What’s the difference between a MIDI keyboard vs. a synthesizer?
A hardware synth can record MIDI, and a MIDI keyboard can control a synthesizer.
But their functions are entirely different.
Let’s compare the two, explain how they work, and help you decide which one to buy.
A synthesizer is a sound design tool that lets you create and manipulate sound. A MIDI keyboard lets you control other instruments, but it doesn’t produce sound. It sends MIDI signals to instruments, telling them how to play notes.
MIDI keyboard vs. Synthesizer: What’s the Difference?
A synthesizer is a sound design tool, while a MIDI keyboard is more of a programming tool.
Synths let you create sounds from audio waveforms and manipulate them using sound-shaping tools.
A MIDI keyboard is different from a synth because it doesn’t produce sound – it can tell instruments how to play notes.
But it’s not a standalone instrument like a synth or digital keyboard.
Hardware Synth vs. Software Synth:
A hardware Synth is a physical device. It has multiple sections for knobs that let you control different aspects of a sound.
It usually has a keyboard attached but gives you more control over sounds than a keyboard.
A Synth is a Sound Design Tool
Each synth is divided into multiple sections – each representing a different stage of the sound creation and design process.
A synth creates sound through oscillators that produce audio waveforms.
From there, this basic sound travel through a series of sound design tools – a filter, amplifier, envelope, arpeggiator, mixer, etc.; these tools are called parameters.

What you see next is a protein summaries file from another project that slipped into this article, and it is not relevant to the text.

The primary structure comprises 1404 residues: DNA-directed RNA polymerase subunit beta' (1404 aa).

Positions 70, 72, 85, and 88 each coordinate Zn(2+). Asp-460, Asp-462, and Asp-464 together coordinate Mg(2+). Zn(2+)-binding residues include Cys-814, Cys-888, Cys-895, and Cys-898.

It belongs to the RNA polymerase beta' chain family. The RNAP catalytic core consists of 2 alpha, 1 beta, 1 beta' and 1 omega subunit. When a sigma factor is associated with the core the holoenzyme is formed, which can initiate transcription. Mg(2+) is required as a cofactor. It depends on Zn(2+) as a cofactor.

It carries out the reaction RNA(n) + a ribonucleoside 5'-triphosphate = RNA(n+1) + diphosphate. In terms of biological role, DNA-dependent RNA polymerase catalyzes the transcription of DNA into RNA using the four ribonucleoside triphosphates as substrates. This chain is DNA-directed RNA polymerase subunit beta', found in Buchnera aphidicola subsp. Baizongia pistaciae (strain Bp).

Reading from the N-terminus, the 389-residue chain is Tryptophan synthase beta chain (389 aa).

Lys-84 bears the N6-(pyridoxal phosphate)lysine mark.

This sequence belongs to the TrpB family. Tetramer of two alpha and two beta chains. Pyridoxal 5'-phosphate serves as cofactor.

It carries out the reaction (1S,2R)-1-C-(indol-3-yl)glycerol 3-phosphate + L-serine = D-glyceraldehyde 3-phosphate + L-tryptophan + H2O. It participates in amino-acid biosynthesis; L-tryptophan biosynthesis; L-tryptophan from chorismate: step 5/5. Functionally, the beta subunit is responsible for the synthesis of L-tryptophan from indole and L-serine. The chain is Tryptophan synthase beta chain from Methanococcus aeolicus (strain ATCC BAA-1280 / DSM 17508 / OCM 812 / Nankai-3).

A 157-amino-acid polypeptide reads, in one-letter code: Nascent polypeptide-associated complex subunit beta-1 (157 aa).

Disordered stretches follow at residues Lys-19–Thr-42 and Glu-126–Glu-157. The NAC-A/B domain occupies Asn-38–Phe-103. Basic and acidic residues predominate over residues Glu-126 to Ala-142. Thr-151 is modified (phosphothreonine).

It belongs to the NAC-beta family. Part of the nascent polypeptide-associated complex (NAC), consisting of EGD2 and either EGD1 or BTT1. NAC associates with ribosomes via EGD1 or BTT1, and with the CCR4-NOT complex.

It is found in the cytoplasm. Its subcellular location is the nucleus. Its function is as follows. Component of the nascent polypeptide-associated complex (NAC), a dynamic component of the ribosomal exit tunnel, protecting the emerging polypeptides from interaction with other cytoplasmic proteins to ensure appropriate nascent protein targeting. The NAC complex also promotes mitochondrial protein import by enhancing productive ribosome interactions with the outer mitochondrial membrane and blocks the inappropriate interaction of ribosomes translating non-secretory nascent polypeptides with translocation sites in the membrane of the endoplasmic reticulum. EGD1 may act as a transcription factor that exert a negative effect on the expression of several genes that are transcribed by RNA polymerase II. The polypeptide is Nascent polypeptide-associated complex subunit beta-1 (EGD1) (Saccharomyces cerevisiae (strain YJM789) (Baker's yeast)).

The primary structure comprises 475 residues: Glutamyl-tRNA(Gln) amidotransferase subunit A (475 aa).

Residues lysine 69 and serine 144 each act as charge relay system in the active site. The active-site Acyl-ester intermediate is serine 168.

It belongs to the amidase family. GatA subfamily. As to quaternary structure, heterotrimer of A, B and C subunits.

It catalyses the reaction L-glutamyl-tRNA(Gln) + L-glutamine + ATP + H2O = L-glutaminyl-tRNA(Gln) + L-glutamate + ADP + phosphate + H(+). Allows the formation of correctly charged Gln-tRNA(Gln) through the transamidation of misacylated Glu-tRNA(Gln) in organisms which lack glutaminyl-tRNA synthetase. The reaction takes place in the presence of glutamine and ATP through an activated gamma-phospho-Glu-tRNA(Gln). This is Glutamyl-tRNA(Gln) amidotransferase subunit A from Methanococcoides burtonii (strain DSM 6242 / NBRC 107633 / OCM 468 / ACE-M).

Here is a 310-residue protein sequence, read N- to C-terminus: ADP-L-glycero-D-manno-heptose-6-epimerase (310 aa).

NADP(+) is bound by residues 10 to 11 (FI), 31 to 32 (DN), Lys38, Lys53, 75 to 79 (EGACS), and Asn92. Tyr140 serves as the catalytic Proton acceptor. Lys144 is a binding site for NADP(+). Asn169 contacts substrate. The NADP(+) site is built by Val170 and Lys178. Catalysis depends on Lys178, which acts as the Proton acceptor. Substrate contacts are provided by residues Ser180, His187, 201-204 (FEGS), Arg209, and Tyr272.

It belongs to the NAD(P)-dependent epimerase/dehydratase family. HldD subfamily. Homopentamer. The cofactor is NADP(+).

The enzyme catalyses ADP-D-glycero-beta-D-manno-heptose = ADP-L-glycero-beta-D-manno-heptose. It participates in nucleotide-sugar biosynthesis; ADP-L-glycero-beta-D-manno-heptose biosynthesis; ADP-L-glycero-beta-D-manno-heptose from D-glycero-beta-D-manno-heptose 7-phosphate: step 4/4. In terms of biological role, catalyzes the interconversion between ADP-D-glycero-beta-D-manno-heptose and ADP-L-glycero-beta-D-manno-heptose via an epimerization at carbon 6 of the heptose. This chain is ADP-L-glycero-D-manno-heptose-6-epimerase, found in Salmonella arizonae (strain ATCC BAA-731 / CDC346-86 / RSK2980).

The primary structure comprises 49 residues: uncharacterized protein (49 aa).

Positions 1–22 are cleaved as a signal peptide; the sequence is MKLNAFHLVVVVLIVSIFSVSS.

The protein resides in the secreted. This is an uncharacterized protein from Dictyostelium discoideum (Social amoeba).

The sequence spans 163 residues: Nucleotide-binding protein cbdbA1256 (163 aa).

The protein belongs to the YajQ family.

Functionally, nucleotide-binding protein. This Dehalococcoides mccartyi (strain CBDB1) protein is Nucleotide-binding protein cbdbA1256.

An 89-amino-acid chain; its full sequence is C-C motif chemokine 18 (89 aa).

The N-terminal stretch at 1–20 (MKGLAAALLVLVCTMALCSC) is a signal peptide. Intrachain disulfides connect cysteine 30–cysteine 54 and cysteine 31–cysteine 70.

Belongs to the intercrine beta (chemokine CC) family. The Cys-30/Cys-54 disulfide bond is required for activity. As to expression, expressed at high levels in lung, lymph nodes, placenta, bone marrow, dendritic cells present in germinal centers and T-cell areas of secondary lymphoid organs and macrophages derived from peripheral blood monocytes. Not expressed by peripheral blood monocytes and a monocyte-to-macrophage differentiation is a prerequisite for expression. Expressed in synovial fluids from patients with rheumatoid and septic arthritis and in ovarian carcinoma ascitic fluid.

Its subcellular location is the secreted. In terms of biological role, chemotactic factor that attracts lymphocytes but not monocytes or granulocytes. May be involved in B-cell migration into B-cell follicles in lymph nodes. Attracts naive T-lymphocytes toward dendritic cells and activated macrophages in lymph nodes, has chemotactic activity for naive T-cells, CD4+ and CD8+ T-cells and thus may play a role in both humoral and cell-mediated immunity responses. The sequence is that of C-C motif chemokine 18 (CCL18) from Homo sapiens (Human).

They let you shape an audio waveform to create a unique sound.
MIDI Keyboard vs Synthesizer: How MIDI is Different
MIDI controllers are primarily used to play virtual instruments in modern music production.
Unlike a synth, it always needs an external source to produce sound.
It can control a synth, but you can’t use it to create and shape sounds like you can with a synth.
What’s the Purpose of a MIDI Keyboard?
Music producers typically use MIDI keyboards for two reasons:
- Record basic chord progressions, baselines, and melodies instead of clicking in notes
- Simulate the feeling of playing a piano keyboard; record complex piano compositions
MIDI keyboards range from 25 to 88 keys.
25 – 49 key MIDI keyboards range from two to four octaves – making them sufficient for recording progressions, basslines, and melodies.
They’re also portable and ideal for limited studio space.
On the other hand, 61 – 88 key MIDI keyboards can simulate the feeling of playing a piano keyboard – especially with fully-weighted keys.
They’re ideal for fluent piano players who want to record patterns using two hands.